LOUISVILLE — Trainer Bob Baffert told gathered media members Tuesday outside his barn that he will have to go to the Kentucky Derby Museum to believe his accomplishments as he chases a record sixth Derby victory Saturday.

If Improbable, Game Winner or Roadster are able to run to victory Saturday at Churchill Downs, Baffert will match the great Ben Jones, who won six Kentucky Derbys from 1938 through 1952. Jones has a presence at the Kentucky Derby Museum and the current version of the museum, which was rebuilt in 2010 following a 2009 flood, is filled with a variety of older artifacts mixed with modern exhibits.

On the second floor, a brand new wing is dedicated to four-time Derby-winning trainer D. Wayne Lukas, who held the record of 14 American Classics victories until Baffert won a second triple crown in the span of three years with Justify in 2018.

The tribute to Lukas — and a collection of more than 600 items related to jockey Bill Shoemaker — combine to feature the "the two largest and most significant collections in the museum," said Chris Goodlett, the curator of the Kentucky Derby Museum.

"We broke ground on this 11,000 square feet addition two weeks after Derby last year and finished in November," Goodlett said.

When walking into the Lukas wing, a video plays that includes Baffert talking about the legendary trainer.

A spectacular trophy case that takes up one entire wall includes some of Lukas' most prominent wins. The opposite wall in the room includes a timeline of a day in the life of a horse trainer.

"It's a 24/7 365-day job," Goodlett said. "Getting up at 3 a.m., going to training, doing that until 10 in the morning. If it's a race day, then all through the evening."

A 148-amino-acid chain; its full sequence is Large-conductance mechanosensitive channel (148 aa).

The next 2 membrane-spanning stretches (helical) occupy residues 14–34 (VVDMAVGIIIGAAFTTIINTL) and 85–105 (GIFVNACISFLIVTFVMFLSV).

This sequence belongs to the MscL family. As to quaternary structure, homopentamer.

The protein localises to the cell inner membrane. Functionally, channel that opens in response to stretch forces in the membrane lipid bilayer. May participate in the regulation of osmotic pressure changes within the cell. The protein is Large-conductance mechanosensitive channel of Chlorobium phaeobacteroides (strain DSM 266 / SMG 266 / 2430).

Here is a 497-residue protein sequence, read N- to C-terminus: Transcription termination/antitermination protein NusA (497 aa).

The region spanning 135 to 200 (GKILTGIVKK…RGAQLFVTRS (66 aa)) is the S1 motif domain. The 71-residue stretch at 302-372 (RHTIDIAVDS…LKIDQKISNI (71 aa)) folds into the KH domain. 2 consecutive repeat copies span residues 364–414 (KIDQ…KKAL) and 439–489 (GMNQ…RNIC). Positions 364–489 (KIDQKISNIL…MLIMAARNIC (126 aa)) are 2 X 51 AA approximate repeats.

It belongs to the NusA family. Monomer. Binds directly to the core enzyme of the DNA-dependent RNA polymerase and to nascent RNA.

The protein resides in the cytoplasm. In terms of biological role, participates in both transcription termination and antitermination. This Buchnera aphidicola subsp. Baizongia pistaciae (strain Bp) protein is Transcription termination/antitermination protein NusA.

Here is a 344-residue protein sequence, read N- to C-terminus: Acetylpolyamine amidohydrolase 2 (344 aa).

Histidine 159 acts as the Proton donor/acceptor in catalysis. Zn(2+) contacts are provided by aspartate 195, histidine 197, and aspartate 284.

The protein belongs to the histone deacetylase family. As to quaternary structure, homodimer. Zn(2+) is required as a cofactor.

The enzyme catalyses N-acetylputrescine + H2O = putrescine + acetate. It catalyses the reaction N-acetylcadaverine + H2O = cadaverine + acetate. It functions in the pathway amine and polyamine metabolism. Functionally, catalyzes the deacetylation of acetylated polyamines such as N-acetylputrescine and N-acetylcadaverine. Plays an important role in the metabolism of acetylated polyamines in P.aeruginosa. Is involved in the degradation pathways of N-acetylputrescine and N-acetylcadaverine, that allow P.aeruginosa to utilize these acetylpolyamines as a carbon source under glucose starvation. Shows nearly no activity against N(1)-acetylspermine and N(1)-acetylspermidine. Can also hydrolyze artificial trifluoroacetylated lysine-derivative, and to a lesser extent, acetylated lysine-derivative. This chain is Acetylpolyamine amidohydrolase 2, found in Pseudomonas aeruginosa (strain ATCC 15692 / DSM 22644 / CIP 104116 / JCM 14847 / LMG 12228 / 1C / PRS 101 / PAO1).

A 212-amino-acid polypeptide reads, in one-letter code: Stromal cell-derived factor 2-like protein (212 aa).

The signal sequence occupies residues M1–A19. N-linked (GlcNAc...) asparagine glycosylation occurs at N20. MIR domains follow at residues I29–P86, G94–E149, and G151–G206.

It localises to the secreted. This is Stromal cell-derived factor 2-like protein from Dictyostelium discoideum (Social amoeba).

Lukas, still active in training at 83 years old, has had former assistants such as Todd Pletcher and Kieran McClaughlin go on to great careers.

The wing for Shoemaker is also immense. The jockey's career spanned from 1949 to 1990 and included 11 Triple-Crown victories among his 8,833.

"He was based in California and is the last celebrity jockey," Goodlett said. "He did ad campaigns with American Express. He was the subject of an Andy Warhol sports exhibit, one of 10 athletes profiled," Goodlett said, pointing to a replica of the Warhol work.

Another jockey recognized is three-time Derby winner Isaac Irving, an African American, may have the highest winning percentage of any jockey in history. Fifteen of the first 28 Derby-winning jockeys were African American.

The not-for-profit museum that is a partner of Churchill Downs covers history of all aspects of horse racing, going beyond trainers and jockeys. Included are tributes to farriers, who craft the horseshoes, and models of horse farms.

The entry to the exhibits, after walking through old starting stalls, greets visitors with a blast in Derby fashion, with wardrobes donated by celebrities.

"The Derby is a horse race but it's become this cultural event. It's more than the two minutes. We will joke that we have a museum dedicated to this two minutes. But it's really dedicated to that whole culture that really springs up around Derby time and all those other things," Goodlett said.

The Barnstable-Brown Party that takes place each year in the Highlands — this year's attendees include Tom Brady and Aaron Rodgers — is also covered in this exhibit.

But the Derby hats that are world famous have been around since the Derby began in 1875 as an inspiration from the Epsom Derby — a 1 1/2 mile race on turf — in England.

"Basically, hats and fashion have been a part from the very beginning. There was actually a concerted effort by the Louisville Jockey Club to attract high society to the races in 1875 when we were founded, which included a clubhouse where you would come and wear your finest clothes, including your hats," Goodlett said. "That tradition from 1875 endures."

A Secretariat exhibit and a horse simulation game and video archives of Derby races are also located on the first floor in addition to a 4K movie exhibit that has a 360-degree screen.

"We say it's the next best thing to being at the Derby," Goodlett said. "What goes on at the Derby, not just the racing, is captured there as well. And each year we update with the stretch run of the current winner."